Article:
By positioning people at the center of the software universe — thanks in part to Donald Norman who first coined the term “User-Centered Design” — software finally came of age. The ‘data-centric’ paradigm shifted to the ‘people-centric’ paradigm, which in turn, changed the focus of design from process driven to action driven … and so we began talking about the user experience: empowering people to take action and accomplish their goals in the most satisfying way possible. Where data and functionality once existed independently of users, designers now model data and functionality based on the needs and requirements of real users. It is not surprising therefore, that Alan Cooper (father of Visual Basic) who championed the use of personas also championed Interaction Design.

The introduction of Service Design in the mid 2000’s served as a bridge between User-Centered Design and the current, state-of-the-art Design Thinking. Service Design a holistic, multi-disciplinary methodology driven by a collaborative stakeholder culture that emphasized how and what the user does with a product (or service); including their journey and experience. Design Thinking supplemented Service Design with its methods for practical, creative resolution of problems and the creation of solutions.

Personas are fictitious instances of different user roles and types that approximate real-world characters that use a site, brand, service or product. They encapsulate behavior patterns, goals, skills, responsibilities, attitudes, and the environment, with a few fictional personal and demographic details to make the persona a realistic character. Most significantly for design purposes, personas include applicable tasks and pain-points with current systems, or lack thereof.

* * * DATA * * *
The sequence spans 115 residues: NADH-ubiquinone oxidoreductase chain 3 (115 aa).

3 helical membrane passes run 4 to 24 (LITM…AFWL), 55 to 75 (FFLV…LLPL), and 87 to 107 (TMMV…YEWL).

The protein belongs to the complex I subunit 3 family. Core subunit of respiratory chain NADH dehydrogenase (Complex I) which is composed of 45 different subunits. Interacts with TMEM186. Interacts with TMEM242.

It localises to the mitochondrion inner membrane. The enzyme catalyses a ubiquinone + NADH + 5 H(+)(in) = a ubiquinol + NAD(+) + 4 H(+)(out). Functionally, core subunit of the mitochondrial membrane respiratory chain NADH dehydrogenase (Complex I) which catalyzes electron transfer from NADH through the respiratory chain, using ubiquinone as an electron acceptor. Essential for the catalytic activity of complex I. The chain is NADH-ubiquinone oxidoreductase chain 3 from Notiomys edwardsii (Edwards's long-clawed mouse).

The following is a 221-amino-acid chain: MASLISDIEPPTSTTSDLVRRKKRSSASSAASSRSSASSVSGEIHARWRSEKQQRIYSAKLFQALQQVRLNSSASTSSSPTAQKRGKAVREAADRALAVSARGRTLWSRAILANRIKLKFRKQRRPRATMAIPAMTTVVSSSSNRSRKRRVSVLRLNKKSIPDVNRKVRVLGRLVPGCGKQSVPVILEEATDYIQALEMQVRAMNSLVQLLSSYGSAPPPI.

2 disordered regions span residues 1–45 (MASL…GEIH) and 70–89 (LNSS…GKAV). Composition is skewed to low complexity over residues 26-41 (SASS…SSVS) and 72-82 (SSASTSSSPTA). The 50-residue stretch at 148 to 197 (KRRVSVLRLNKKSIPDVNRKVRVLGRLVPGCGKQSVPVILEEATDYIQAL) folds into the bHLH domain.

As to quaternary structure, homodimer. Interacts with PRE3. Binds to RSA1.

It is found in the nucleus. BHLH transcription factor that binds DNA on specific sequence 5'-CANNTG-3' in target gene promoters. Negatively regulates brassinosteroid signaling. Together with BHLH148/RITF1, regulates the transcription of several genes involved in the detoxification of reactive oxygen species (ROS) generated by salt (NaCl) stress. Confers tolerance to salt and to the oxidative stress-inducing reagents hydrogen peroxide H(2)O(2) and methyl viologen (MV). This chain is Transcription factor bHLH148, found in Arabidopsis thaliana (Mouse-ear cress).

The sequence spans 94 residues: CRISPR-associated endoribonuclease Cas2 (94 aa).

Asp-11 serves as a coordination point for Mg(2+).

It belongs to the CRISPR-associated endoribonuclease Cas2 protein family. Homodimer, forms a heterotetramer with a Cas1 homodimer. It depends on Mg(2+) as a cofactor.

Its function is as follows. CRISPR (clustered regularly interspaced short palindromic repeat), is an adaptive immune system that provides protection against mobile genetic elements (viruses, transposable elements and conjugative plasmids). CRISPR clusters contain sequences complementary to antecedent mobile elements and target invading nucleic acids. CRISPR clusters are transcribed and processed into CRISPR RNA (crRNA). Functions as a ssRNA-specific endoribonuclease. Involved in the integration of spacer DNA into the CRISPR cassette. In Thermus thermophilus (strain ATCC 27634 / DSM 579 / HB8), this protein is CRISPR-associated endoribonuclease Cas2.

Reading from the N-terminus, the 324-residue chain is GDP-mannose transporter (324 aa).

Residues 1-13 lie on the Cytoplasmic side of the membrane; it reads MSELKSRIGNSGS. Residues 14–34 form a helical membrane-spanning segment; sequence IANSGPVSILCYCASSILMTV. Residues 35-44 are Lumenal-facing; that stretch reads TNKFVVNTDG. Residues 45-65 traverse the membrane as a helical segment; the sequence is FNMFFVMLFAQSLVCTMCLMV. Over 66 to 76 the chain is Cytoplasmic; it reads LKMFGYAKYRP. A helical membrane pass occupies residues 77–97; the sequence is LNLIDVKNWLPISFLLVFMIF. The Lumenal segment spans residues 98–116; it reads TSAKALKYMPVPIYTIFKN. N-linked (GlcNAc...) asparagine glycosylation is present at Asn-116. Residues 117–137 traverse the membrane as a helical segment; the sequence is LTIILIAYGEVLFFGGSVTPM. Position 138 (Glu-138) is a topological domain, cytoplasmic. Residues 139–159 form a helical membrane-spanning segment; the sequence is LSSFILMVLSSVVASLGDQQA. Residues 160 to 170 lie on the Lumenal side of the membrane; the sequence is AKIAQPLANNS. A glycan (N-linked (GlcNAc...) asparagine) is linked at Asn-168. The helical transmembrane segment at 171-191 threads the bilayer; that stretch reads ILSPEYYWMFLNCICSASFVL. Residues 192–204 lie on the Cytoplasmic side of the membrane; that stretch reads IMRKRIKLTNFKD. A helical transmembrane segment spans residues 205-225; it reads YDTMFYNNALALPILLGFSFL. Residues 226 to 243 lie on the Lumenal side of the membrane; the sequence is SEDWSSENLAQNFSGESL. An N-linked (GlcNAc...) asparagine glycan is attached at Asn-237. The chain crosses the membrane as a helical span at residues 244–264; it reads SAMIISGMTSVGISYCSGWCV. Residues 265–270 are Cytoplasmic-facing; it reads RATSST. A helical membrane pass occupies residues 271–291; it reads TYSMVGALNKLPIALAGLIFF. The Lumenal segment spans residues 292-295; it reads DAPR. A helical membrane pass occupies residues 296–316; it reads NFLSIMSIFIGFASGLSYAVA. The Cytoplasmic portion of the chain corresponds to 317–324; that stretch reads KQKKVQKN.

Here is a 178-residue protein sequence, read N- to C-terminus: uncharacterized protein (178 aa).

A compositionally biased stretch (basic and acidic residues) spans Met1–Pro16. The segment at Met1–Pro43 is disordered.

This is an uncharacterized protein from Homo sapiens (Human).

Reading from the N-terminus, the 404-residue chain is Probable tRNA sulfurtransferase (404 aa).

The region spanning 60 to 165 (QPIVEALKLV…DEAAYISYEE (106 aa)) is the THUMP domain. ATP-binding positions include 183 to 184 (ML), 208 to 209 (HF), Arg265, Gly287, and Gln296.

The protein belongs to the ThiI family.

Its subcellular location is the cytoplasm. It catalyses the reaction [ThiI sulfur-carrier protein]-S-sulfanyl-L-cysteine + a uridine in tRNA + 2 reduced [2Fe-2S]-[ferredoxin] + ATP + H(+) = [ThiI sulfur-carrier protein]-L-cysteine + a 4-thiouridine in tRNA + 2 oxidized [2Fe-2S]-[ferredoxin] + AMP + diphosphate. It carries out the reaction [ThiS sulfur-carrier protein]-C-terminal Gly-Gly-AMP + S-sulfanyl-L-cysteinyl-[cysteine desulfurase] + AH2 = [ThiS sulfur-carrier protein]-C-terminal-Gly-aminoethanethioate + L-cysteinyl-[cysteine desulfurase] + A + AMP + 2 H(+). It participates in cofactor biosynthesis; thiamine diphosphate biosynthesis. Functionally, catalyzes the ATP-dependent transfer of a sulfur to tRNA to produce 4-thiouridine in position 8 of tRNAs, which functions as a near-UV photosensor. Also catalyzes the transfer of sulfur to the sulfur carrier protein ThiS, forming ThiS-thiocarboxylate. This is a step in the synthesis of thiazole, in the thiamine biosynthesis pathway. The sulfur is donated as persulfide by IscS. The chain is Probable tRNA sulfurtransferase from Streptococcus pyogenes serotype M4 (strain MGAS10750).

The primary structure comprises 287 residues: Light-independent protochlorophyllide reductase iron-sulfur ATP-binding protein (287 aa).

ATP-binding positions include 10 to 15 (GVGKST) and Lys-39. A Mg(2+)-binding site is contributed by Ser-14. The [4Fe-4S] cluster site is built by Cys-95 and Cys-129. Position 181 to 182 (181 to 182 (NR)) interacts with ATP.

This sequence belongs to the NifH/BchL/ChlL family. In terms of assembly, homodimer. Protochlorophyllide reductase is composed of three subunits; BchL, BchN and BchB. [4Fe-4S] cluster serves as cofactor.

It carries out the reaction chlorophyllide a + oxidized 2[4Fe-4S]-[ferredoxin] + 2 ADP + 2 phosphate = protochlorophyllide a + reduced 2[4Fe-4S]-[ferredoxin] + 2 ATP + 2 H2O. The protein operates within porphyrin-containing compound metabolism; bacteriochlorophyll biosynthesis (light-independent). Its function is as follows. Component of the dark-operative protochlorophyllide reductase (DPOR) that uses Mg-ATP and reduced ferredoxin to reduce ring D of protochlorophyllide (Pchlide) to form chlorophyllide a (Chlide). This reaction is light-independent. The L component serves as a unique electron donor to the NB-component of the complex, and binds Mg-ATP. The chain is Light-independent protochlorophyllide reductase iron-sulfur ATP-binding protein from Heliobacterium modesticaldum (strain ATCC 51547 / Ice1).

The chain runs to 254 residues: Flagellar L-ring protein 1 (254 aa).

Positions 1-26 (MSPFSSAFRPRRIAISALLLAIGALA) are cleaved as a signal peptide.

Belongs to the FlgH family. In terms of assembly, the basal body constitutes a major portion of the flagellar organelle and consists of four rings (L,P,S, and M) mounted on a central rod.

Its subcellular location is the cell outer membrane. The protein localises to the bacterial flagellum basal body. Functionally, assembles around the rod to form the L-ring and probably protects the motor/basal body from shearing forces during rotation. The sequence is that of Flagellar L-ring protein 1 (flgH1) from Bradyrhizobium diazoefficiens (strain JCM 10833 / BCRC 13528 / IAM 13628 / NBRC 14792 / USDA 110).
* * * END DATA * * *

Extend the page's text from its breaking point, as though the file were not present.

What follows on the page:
In a perfect world, UX designers proactively elicit relevant information regarding the different personas by researching users of a system. Persona related activities and methods include among others: behavioral mapping, empathy mapping, ‘fly-on-the-wall’, shadowing, contextual inquiry, ‘a day in the life’, surveys, interviews and most significantly, observing users performing their tasks (on existing systems) while noting ‘pain points’ and other obstructions in the way of a smooth and satisfying experience. But we live in the real world, and the fast-pace world of business is far from perfect. In the real world tight budgets, uncompromising delivery dates and limited human resources define the software development playing field, a comprehensive user research and persona study is an elusive luxury.